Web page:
The makeup of the Board of Directors isn't much better. Those members highlighted in RED have business located outside the boundaries of any of the Villages that make up the Greater Chamber. The 3 Mayors highlighted in BLUE seems to have been afforded seats on the board for window dressing to bolster the claim that the Chamber actually "represents" their communities.
I can hear the chorus of Magpies who have become my new best pals shout out, "So What!?! They're a private group, and it's none of your business how they decide to do things, because you're not a member!"
And that's absolutely true, but I am a property owner, and I was present on February 9th when the Council voted to give a portion of mine and your taxes to cover a 2 year, $60,000.00 grant - $30,000.00 a year - that they decided, under questionable pressure, to give to the Chamber so that they could hire a new Executive Director - like, that very night.
So that makes it my business. and the business of every other property owner in the Village for a number of reasons, not the least of which is that on closer examination this "grant" appears to have been little more than a politically expedient "gift" to the Chamber to make up for their incompetence and inability to manage their own finances.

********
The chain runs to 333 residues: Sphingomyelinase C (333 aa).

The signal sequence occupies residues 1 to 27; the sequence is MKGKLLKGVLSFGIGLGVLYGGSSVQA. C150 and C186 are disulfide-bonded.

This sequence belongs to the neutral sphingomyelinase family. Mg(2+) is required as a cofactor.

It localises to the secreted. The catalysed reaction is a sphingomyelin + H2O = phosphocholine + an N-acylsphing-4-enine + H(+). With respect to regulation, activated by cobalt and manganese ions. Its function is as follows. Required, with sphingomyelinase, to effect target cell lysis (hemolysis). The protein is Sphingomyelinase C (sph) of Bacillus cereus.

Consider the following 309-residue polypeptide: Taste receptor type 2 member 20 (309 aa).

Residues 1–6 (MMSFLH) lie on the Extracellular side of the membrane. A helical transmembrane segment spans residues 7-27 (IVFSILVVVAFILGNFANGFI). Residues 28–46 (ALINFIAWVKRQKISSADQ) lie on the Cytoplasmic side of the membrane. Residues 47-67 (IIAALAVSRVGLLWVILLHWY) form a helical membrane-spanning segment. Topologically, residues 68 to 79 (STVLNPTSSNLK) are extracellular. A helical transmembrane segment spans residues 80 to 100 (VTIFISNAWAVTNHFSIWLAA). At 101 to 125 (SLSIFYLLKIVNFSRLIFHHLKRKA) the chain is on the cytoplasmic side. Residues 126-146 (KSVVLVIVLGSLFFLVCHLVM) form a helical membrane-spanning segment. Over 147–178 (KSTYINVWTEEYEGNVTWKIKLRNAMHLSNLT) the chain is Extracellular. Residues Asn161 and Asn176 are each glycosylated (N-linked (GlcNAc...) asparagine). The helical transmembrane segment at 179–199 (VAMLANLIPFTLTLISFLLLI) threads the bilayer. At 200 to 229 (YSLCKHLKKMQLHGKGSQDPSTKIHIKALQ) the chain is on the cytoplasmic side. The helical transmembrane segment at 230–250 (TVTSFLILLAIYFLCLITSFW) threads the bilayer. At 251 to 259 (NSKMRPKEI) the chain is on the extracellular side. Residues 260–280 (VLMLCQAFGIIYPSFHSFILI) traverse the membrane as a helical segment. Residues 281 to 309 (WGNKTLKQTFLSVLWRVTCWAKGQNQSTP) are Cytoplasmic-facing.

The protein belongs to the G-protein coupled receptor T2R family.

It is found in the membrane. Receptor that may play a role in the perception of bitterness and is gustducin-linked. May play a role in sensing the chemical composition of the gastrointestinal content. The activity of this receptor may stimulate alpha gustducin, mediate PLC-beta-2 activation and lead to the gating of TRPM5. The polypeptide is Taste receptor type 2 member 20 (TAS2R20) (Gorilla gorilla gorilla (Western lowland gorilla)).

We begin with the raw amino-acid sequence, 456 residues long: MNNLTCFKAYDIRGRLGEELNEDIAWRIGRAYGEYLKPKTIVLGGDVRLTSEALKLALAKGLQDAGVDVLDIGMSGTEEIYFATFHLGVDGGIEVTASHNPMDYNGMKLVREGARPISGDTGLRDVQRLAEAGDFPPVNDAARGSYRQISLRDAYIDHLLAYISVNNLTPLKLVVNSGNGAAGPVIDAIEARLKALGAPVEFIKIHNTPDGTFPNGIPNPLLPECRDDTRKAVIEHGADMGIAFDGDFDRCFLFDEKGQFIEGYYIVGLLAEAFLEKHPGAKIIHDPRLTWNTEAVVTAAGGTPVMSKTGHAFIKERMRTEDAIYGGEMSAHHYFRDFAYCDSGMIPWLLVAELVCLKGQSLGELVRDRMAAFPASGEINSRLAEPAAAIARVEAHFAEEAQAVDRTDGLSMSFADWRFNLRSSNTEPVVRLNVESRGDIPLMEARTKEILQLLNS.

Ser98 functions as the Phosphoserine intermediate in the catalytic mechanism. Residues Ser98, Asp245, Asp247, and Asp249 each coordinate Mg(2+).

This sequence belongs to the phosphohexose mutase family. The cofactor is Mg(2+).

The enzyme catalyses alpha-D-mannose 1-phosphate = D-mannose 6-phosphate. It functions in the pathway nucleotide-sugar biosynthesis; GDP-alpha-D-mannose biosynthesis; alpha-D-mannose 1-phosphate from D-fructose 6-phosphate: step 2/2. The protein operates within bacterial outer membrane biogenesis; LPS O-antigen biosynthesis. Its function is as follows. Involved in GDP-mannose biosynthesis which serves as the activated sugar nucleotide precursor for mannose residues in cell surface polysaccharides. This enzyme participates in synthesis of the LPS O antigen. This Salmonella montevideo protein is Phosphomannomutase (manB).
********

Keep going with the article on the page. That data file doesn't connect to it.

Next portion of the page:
In addition to the $30,000.00 given in February, the Village over the last two years also gave them $8,433.25 in the form of membership dues, tickets purchased for their Annual Diner, advertisements in the Egret and in their Community Guide.
On top of that, Village Manager, Tom Benton, revealed that the Village also provided $18,000.00 in in-kind contributions for police and public works for the Chamber's annual Green Day event held in 2015 and 2016.
The total comes to roughly $56,000.00 of our tax money - in cash or in-kind - that either the Village Manager and/or the Council have given to the private non-profit Chamber in the last two years.
To make the $30,000.00 "grant," more palatable, Benton informed the Village Council at the February meeting that he wanted them to approve including some performance guidelines to the granting of the money. This, mind you, from the guy who has publicly stated that he doesn't believe in annual performance evaluations for city employees or departments, and who hasn't had an performance evaluation done on himself in over 10 years.
The performance guidelines proposed by Benton, and agreed to by the Council were set out in a 3 page Grant Agreement between the Village and the Chamber signed on March 13, 2017.
The fact that after two years only 2 people bothered to click on the link to show that they liked or supported these goals, says volumes about not only about the lack of traffic to this website, but also shows a lack of interest or support by the members of the Chamber to their own website.
If the members of the Chamber show such little interest in their website and priorities being kept up to date, then why should anyone else in the Village be forced to see their tax money being used to prop up this incompetent group.